In the period from 2014 to 2017, Albania became a leading country in production, supply and trade in cannabis in Europe, as was confirmed by Europol, US State Department and the United Nations (UN). Throughout this period the opposition constantly accused the socialist government, and particularly the Minister of Internal Affairs Saimir Tahiri, of being directly involved in the “narco-business.” After the publication of the official transcripts of intercepted phone conversations on 30 January 2019, it transpired that dozens of socialist representatives, socialist mayors and other senior officials had been directly involved in the organized crime related to purchase of votes, intimidation of voters, forgery of documents and other criminal activities before and during the vote at general elections in 2017. There is clear evidence of collusion at high level between the socialist government and criminals, which led to booming of production and trade of drugs.
The first accusations against Minister Tahiri in relation to drug trafficking were made by Dritan Zagani, Albanian police officer involved in the fight against narco-mafia. After he had been accused of leaking information, he was arrested by the Albanian police. Zagani fled the country and sought asylum in Switzerland. Once in asylum he stated that his arrest was a matter of revenge by Minister Saimir Tahiri for the investigation conducted into Minister’s connections with drug traffickers.
In September 2017, the Albanian opposition proposed constitutional amendments pertaining to the security vetting of all Albanian politicians and investigation into the origin of their property. Following an evident agreement between the Socialist Party and criminal networks, the new socialist majority rejected the proposal.
Media exposes mafia-nature of Rama’s regime
In January 2019, the Voice of America (VOA) broadcasted footage of an official investigation by the office of the prosecutor, which was focused on the criminal gang in Durrës, which is the second largest district in Albania. Some 60 transcripts and CDs testified about the close cooperation between the Avdyli gang and the socialist mayor of Durrës Vangjush Dako in the activities related to the purchase of votes and intimidation of voters during the 2017 elections.
In addition to the Voice of America, the German Bild and BIRN also conducted independent journalism investigations that revealed the existence of “Case 339” and “Case 184” in the office of the prosecutor. “Case 339” is related to a dozen of CDs containing information on intercepted phone conversations between the Avdyli gang and socialist ministers, the Durrës mayor, representatives and other senior officials. At the request of German authorities, the Avdyli gang was put under police surveillance in relation to trafficking of hard drugs. The intercepted phone conversations have shown that the Avdyli gang had directly supported socialist representatives in the purchase of votes during the 2107 parliamentary elections in exchange for award of contracts at public tenders, impunity and political support to their criminal activities. “Case 184” proves that the socialist representatives in cooperation with organized crime networks had used the same strategy for purchase of votes in the Dibër county during the partial local elections in 2016. Although the Avdyli gang was convicted for drug trafficking, the judicial system did not address the elections aspect of these cases. At one point in the trial, the prosecution summoned the election commissioner to appear in court as a witness. However, the commissioner was already dead and the prosecution was not aware of that… Have the criminals bribed and established full control of the Albanian judicial system as well?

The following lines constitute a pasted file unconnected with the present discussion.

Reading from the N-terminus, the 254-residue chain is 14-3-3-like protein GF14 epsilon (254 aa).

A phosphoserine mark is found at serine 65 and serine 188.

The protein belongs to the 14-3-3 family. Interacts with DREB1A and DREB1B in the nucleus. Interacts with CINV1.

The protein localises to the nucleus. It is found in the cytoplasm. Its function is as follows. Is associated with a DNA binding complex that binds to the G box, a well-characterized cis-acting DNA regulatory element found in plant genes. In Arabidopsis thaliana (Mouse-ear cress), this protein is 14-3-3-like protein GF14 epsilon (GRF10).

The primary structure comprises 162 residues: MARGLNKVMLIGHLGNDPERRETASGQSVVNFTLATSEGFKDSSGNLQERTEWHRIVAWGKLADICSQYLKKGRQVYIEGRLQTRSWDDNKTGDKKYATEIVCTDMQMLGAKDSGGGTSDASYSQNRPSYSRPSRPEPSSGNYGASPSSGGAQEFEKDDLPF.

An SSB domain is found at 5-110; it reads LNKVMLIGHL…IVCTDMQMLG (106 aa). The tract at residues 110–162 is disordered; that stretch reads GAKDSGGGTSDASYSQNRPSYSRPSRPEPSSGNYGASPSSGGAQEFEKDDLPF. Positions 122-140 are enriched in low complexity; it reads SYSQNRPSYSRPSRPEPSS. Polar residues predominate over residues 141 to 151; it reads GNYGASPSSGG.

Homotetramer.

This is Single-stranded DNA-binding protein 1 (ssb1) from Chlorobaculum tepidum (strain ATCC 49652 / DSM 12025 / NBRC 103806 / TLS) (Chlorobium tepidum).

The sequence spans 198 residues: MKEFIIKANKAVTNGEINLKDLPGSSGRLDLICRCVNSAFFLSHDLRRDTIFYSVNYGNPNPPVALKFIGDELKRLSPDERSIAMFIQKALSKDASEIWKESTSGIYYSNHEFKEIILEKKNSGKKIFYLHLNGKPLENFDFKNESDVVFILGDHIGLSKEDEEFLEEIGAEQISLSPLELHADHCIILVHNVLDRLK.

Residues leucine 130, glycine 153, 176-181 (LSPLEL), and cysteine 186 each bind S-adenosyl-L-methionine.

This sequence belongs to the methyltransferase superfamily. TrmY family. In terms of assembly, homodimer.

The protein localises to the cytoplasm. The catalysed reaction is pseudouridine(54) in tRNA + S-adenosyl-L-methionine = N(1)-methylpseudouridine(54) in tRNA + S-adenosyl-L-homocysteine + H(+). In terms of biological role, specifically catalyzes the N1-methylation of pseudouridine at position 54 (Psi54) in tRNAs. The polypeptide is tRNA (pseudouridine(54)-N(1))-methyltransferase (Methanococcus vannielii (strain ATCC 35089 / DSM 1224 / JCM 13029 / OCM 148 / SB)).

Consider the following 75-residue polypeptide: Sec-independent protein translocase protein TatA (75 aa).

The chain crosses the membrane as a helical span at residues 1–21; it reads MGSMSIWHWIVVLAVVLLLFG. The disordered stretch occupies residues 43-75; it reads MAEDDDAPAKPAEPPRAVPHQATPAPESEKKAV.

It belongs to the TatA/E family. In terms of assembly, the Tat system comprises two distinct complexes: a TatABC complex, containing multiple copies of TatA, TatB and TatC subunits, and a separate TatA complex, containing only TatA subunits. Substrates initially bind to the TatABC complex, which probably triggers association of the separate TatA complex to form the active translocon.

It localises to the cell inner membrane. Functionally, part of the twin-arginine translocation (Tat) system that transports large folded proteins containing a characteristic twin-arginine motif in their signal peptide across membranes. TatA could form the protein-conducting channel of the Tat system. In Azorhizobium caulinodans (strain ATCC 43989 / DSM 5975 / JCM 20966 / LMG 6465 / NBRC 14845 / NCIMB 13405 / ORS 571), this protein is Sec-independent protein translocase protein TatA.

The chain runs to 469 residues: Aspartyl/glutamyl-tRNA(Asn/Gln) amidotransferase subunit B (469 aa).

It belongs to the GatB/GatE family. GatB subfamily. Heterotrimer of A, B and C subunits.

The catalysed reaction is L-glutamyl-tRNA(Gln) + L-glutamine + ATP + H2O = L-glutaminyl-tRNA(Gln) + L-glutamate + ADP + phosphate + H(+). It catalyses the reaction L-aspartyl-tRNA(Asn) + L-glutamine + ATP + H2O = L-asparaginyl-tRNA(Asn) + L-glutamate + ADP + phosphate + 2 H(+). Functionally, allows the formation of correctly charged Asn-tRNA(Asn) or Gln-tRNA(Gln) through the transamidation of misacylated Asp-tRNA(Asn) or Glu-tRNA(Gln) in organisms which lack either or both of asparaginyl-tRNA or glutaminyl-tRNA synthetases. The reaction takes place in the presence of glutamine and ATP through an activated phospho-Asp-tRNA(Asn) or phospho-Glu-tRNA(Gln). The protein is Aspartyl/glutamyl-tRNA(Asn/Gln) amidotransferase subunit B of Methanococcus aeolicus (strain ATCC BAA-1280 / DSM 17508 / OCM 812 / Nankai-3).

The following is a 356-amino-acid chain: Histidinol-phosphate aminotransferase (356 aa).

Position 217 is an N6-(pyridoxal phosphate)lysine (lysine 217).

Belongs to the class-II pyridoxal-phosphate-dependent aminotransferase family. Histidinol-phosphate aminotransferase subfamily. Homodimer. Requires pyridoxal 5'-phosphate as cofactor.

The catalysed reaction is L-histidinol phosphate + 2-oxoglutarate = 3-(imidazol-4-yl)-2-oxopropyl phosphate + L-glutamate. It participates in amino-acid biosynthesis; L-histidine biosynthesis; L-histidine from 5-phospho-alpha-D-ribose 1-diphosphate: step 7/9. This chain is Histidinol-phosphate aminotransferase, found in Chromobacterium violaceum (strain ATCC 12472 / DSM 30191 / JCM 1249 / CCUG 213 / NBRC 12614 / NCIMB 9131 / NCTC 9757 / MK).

At the time when crime intensity was at its height, in 20109, neither the Constitutional Court nor the Supreme Court of Albania were in function (due to the inability to reach a political agreement of election of judges). In 2020, thanks to the efforts of Albanian President Ilir Meta the vacant judicial positions were manned. In practice, this simultaneously meant that the opposition was not able to file an appeal with the Constitutional Court, because all the power was concentrated in one man – Prime Minister Edi Rama.
As Prime Minister Rama is in the epicenter of the agreement with criminal networks and has almost absolute power, the opposition was not able to use the legal remedies. Therefore, the opposition constantly invited Rama to resign and in such a way end the agony of the country, which could even result in the collapse of a country.
In February 2019, the Albanian opposition decided to annul its mandates and requested free and fair elections. Since then it has not been participating in the work of the parliament.
Silencing the media as a prerequisite for authoritarian rule